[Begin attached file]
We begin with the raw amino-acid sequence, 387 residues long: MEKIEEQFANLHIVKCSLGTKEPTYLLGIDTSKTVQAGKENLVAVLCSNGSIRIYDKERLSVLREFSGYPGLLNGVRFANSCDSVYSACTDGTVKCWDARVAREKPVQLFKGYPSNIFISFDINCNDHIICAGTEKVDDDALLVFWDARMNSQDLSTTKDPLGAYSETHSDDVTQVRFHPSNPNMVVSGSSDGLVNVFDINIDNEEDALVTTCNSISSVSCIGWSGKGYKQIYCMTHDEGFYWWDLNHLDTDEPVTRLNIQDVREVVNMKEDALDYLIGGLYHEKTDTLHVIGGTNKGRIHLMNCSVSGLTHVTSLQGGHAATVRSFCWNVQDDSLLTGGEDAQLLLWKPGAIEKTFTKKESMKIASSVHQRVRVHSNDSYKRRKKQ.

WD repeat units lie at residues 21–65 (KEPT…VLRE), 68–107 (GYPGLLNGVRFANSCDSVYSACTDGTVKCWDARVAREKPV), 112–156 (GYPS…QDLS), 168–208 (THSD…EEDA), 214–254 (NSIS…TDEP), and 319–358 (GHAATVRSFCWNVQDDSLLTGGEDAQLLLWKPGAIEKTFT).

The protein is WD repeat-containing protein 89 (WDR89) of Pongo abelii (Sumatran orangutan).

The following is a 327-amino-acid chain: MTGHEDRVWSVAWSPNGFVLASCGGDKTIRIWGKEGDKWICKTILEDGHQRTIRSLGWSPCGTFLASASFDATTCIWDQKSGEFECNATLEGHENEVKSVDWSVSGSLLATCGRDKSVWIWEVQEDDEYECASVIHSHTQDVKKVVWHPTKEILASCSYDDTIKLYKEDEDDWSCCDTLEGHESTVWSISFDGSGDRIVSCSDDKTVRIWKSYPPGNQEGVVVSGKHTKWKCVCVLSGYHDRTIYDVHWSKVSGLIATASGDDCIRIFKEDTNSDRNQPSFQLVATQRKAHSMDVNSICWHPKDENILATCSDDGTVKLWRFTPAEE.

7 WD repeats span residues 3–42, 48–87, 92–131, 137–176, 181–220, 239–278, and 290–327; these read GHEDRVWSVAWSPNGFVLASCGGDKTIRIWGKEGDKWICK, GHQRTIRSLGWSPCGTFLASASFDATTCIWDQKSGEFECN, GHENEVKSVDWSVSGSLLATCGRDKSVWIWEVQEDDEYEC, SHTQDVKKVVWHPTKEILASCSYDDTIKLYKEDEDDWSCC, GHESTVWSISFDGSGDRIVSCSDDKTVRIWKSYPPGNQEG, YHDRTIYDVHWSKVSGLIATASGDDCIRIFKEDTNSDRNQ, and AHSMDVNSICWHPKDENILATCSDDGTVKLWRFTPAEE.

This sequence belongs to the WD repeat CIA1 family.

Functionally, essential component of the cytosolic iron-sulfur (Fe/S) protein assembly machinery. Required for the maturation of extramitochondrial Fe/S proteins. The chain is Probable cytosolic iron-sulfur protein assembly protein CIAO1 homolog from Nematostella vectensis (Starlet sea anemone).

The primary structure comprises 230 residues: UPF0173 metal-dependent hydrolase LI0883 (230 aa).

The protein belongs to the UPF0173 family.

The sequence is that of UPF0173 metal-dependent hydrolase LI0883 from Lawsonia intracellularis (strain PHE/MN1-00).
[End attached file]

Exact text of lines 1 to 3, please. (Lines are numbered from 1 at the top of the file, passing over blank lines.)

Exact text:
We begin with the raw amino-acid sequence, 387 residues long: MEKIEEQFANLHIVKCSLGTKEPTYLLGIDTSKTVQAGKENLVAVLCSNGSIRIYDKERLSVLREFSGYPGLLNGVRFANSCDSVYSACTDGTVKCWDARVAREKPVQLFKGYPSNIFISFDINCNDHIICAGTEKVDDDALLVFWDARMNSQDLSTTKDPLGAYSETHSDDVTQVRFHPSNPNMVVSGSSDGLVNVFDINIDNEEDALVTTCNSISSVSCIGWSGKGYKQIYCMTHDEGFYWWDLNHLDTDEPVTRLNIQDVREVVNMKEDALDYLIGGLYHEKTDTLHVIGGTNKGRIHLMNCSVSGLTHVTSLQGGHAATVRSFCWNVQDDSLLTGGEDAQLLLWKPGAIEKTFTKKESMKIASSVHQRVRVHSNDSYKRRKKQ.

WD repeat units lie at residues 21–65 (KEPT…VLRE), 68–107 (GYPGLLNGVRFANSCDSVYSACTDGTVKCWDARVAREKPV), 112–156 (GYPS…QDLS), 168–208 (THSD…EEDA), 214–254 (NSIS…TDEP), and 319–358 (GHAATVRSFCWNVQDDSLLTGGEDAQLLLWKPGAIEKTFT).

The protein is WD repeat-containing protein 89 (WDR89) of Pongo abelii (Sumatran orangutan).